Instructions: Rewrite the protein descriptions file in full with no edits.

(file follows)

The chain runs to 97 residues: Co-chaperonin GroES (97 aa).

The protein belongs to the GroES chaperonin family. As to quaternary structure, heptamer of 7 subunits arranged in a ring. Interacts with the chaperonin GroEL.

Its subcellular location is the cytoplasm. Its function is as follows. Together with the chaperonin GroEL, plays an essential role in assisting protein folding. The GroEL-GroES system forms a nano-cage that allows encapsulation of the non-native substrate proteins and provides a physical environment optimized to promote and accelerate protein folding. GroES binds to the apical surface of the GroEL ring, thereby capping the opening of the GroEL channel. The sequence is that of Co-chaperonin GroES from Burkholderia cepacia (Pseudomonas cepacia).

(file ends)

The chain runs to 97 residues: Co-chaperonin GroES (97 aa).

The protein belongs to the GroES chaperonin family. As to quaternary structure, heptamer of 7 subunits arranged in a ring. Interacts with the chaperonin GroEL.

Its subcellular location is the cytoplasm. Its function is as follows. Together with the chaperonin GroEL, plays an essential role in assisting protein folding. The GroEL-GroES system forms a nano-cage that allows encapsulation of the non-native substrate proteins and provides a physical environment optimized to promote and accelerate protein folding. GroES binds to the apical surface of the GroEL ring, thereby capping the opening of the GroEL channel. The sequence is that of Co-chaperonin GroES from Burkholderia cepacia (Pseudomonas cepacia).